Football

Theo Walcott, Eusebio, and the spirit of the game

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Theo Walcott's devastating knee injury which leaves him out for a minimum of six months, has not only proved hugely disappointing for Arsene Wenger and Roy Hodgson, but also for the footballing community and the spirit of the game.

As news filtered through the digital grapevine that is Twitter, a rather surprising volume of reactions and statements from fans of alll clubs left a sour taste in the mouth. Too many fans were rejoicing in the fact that Theo will be absent for the remainder of the season.  The following are merely a sample of the vitriolic statements that were being made on the news.

@Bloodzeed theo walcott is injured, karma 4 the c***

— mark griffith (@Islandmwg) January 11, 2014

Karma for Walcott innit, went to a WC he should never have been at now injured for WC he deserves to at my heart bleeds for the little p****

— Rossco (@Ross_wil_i_am9) January 7, 2014

These idiotic, and sometimes frankly illogical tweets caught my attention for a number of reasons. Whether you'd like to admit it or not, many agree that a fit and in form Theo Walcott is at the very least a unique asset and option that England could have utilised at the World Cup.

With these messages of abuse and hate filtering in amidst Walcott's bad luck, one can only presume that these same fans don't want to see England's strongest 23 in Brazil during the summer?

Subsequently, the sad passing of one of the greatest players to have ever played the game, Eusébio da Silva Ferreira has reminded us all of how to play and appreciate the game in the correct way.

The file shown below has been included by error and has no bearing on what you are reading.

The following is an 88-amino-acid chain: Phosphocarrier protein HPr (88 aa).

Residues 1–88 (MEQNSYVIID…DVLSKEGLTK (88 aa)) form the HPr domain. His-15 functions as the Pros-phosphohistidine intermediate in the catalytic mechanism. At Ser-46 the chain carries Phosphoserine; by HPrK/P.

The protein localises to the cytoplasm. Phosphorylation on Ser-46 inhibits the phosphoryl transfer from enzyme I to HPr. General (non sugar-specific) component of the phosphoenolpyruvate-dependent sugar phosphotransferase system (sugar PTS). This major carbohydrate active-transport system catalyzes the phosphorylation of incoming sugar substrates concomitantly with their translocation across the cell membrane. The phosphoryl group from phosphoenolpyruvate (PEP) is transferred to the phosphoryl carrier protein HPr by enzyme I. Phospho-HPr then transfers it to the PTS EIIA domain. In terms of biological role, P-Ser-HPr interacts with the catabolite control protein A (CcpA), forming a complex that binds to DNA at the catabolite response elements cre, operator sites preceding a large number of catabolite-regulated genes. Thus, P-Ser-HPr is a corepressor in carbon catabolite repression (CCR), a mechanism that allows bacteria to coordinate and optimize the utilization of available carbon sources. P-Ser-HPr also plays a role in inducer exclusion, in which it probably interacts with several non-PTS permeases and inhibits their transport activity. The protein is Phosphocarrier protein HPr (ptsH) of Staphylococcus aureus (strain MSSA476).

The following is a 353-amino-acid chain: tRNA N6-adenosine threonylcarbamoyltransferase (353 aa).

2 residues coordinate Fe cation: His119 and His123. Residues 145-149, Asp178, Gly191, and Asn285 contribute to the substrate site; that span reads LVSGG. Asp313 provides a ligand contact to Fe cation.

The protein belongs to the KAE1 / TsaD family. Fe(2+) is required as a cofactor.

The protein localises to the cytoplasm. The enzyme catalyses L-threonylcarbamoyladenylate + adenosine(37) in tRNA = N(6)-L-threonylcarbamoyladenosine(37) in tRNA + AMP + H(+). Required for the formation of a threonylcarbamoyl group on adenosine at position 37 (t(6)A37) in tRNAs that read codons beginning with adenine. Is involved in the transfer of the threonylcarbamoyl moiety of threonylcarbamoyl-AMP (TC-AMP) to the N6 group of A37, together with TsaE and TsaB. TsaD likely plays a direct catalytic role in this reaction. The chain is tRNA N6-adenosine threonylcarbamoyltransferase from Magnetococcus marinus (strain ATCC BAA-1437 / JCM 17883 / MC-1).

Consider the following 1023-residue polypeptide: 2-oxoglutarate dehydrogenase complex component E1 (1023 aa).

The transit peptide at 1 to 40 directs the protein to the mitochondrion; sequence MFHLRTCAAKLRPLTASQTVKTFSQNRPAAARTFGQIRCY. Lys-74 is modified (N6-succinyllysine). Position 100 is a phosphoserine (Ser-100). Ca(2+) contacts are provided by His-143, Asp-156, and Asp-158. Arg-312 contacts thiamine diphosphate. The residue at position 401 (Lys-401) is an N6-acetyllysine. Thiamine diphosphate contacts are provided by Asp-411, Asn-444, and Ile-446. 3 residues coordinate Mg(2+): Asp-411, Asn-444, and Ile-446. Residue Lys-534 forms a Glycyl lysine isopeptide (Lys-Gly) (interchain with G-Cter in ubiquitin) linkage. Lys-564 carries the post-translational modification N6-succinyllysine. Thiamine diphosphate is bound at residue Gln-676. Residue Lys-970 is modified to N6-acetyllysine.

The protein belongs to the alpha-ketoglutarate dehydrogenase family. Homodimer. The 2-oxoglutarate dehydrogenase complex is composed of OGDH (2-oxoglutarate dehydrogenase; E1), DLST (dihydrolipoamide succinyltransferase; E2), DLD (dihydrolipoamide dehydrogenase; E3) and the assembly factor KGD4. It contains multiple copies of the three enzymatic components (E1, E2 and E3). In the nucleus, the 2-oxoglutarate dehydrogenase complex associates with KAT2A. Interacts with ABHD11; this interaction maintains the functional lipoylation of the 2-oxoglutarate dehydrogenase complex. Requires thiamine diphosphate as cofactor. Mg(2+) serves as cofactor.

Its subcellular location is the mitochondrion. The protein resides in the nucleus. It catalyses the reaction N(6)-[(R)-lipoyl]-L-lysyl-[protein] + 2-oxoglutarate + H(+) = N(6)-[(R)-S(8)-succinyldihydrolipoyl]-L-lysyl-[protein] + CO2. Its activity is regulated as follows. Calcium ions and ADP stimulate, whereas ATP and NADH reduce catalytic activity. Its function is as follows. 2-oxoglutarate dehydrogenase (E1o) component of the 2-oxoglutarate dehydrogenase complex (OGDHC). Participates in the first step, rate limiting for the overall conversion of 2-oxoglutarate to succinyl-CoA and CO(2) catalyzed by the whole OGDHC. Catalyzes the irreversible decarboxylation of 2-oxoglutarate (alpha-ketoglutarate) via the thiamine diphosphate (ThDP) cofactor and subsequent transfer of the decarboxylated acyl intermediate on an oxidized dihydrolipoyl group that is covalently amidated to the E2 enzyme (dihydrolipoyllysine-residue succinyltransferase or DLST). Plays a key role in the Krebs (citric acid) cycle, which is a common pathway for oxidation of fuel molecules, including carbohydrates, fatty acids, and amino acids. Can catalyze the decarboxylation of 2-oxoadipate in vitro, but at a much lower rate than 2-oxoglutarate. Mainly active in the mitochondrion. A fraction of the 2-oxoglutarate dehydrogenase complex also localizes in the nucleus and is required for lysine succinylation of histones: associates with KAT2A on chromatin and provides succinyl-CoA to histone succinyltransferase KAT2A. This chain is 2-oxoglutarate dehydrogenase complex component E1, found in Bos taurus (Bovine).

In the 1968 European Cup final, Eusebio stalked through on goal with only Manchester United keeper Alex Stepney to beat, hitting a sweet shot that was denied by the cat like reflexes of Stepney. Manchester United went on to beat Benfica 4-1 in extra-time.

In recognition of Stepney's excellent save, Eusebio applauded the goalkeeper there and then, patting the goalkeeper on the cheek as a sign of appreciation of the quality of football.

Lessons like this should never be forgotten. Eusebio's act of sportsmanship teaches to have respect for the opposition, to appreciate good play no matter what the circumstances and ultimately to play hard but fair.

Wouldn't it be fantastic if these attitudes were reflected by the fans? Fans with a desire to see the best football that can be seen and opposing the frankly ridiculous 'win at all costs' mantra. Such principles are not forgotten. One case that stands out is the standing ovation given to Ronaldinho from the entire stadium in 2005, for an outstanding individual display in the Bernabeu.

These acts of appreciation are not required every week, it would slightly take the gloss of them if they were to become so commonplace within the game. Of course, with all the financial pressure that is in existence in the modern game, the heat of the moment will sometimes prove to get the better of certain individuals and fans.

But we must also remember what is important. There are those that are saying that money is ruining our beautiful game. Indeed, there are elements of truth to this statement. Yet whilst the fans can remember the lessons of Eusebio and others, we can remember it's the game that counts, not money. Taking pleasure in the injury of a good natured player? I'll pass thanks.

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This article has been written by a member of the GiveMeSport Writing Academy and does not represent the views of GiveMeSport.com or SportsNewMedia. The views and opinions expressed are solely that of the author credited at the top of this article. GiveMeSport.com and SportsNewMedia do not take any responsibility for the content of its contributors.

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